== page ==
The Water Supplies Department (WSD) of the Government of the Hong Kong Special Administrative Region of the People’s Republic of China is using NEC to implement the first district-based grey-water treatment plant in Hong Kong.
Due to be operational in 2024, the plant at the 40 ha Anderson Road Quarry site in Kowloon will provide up to 3,300 m3/day of recycled grey water for toilet flushing and other non-potable uses to a new development with a planned population of about 30,000. By recycling grey water generated by the people who will eventually live there, it will avoid using freshwater for non-potable use, minimise power for pumping and reduce sewage treatment load.
WSD let the works to a joint venture of Paul Y Engineering and Tsun Yip under a HK$333 million (£35 million) NEC4 Engineering and Construction Contract (ECC) Option C (target contract with activity schedule) in September 2020. The NEC project manager is the chief engineer of WSD Consultants Management Division and Binnies Hong Kong Limited is the client’s designer and project manager’s delegate.
In addition to an underground membrane bioreactor treatment plant, the recycling system includes a pumping system, service reservoir, collection and distribution pipework, access roads and landscaping. The project was highly commended for the 2022 NEC Sustainability Award of the Year and won the 2021 Institution of Civil Engineers Chris Binnie Award for Sustainable Water Management.
Mutual trust and cooperation
WSD project manager TT Lin says, “In line with the NEC requirement to act in a ‘spirit of mutual trust and co-operation,’ all project team members have been working proactively, transparently and collaboratively to achieve successful delivery. Despite the impact of the Covid-19 pandemic, the project is still on schedule and within budget.”
He cites ongoing environment management as an example of how NEC is benefitting the project. “Following NEC’s collaborative approach, the client, project manager and contractor are continuously communicating on environmental issues such as air, noise and wastewater pollution. Together we set targets and jointly plan and execute mitigation measures. As a result, the environmental nuisance to nearby residents is minimal.”
Lin says ECC Option C’s effective payment mechanism of defined cost has also contributed to the contractor’s positive attitude to mitigating environmental impact. “Another benefit of ECC Option C is the pain-gain share mechanism, which has incentivised the contractor to propose designs for the electrical and mechanical plant that minimise construction time and reduce costs.”
He adds that the NEC early warning process has greatly enhanced problem-solving, with any issues arising on site being jointly and quickly resolved. “For example, the site abuts a proposed slope awaiting backfilling by another government department. To avoid an interface delay, the team worked collaboratively to explore alternatives, resulting in an inter-departmental agreement for the contractor to carry out the backfilling and keep the project on schedule.”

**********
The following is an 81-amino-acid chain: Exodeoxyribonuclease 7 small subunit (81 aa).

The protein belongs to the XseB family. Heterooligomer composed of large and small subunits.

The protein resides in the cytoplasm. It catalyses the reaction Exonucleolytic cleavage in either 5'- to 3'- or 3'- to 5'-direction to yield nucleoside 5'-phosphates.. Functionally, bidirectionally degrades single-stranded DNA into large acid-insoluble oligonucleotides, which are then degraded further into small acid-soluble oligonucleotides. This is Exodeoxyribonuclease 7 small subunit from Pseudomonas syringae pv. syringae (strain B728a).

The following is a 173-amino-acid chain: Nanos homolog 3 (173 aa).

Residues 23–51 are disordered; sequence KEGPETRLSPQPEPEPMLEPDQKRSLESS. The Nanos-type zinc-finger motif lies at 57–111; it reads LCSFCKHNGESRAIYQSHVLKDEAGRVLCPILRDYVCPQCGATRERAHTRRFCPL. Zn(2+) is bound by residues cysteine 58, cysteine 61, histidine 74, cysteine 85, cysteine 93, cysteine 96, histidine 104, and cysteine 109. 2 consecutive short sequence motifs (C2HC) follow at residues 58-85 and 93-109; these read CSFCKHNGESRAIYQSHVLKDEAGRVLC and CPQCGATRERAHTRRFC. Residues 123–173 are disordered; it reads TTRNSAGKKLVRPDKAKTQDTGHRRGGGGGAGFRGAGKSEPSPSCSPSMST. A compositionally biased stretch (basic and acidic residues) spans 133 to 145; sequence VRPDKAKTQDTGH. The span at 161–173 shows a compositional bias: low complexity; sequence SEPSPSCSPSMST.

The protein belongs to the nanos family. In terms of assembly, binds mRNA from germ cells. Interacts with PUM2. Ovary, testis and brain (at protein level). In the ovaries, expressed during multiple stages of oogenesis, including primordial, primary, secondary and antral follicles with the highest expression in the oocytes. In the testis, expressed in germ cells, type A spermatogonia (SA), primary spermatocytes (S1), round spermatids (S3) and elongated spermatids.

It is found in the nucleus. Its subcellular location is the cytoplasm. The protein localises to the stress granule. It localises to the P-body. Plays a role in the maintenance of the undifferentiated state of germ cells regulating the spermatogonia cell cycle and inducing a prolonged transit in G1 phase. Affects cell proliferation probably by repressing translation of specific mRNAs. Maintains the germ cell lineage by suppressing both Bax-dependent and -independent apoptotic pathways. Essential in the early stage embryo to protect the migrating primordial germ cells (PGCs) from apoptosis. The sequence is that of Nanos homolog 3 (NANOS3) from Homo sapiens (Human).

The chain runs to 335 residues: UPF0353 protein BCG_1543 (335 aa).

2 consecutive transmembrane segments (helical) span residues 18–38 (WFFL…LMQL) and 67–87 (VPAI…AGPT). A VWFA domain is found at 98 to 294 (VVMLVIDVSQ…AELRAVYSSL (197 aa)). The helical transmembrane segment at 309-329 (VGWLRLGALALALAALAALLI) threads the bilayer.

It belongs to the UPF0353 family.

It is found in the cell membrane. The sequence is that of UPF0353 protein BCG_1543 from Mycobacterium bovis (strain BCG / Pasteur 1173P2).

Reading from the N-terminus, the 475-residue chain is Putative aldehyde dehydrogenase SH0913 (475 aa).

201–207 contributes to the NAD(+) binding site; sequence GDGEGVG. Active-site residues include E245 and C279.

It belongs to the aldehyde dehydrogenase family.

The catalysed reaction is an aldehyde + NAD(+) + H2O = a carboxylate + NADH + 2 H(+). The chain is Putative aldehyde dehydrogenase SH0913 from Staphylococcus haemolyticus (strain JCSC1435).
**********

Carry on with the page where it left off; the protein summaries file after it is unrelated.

Project manager’s delegate Stephanus Shou of Binnies says NEC-inspired collaboration has extended to the adoption of ‘digital twin’ technology for smart monitoring and optimised control of the treatment process. “The project is piloting the use of digital twins in Hong Kong to simulate operational behaviour, maximise performance and reduce greenhouse gas emissions.”
He says the selection, calibration, testing, commissioning and efficient operation of the digital twin has required extensive involvement of the project team, electrical and mechanical subcontractor, digital twin specialist subcontractor and future operators. “To ensure effective collaboration among all parties, we arranged NEC partnering workshops and champion-group meetings to build up and promote mutual trust and cooperation.”
Shou says collaboration on the project is also enhanced by extensive use of building information modelling (BIM) technology. “The project team is working together on a single BIM model incorporating all project details, including electrical and mechanical works designed by the contractor. This has fostered an information-sharing culture among the team, which helps to resolve site problems promptly and minimise any impact on time and programme.”
Benefits of using NEC
- NEC encourages the client, project manager and contractor to work in a ‘spirit of mutual trust and co-operation,’ fostering a collaborative working culture.
- NEC-inspired team spirit is driving the search for alternative construction sequences to ensure more efficient project delivery.
- NEC early warning meetings significantly shorten the time taken for problem solving, enabling quick assessment and minimising any impact on programme and budget.
- NEC improves risk management to guarantee effective delivery of the project.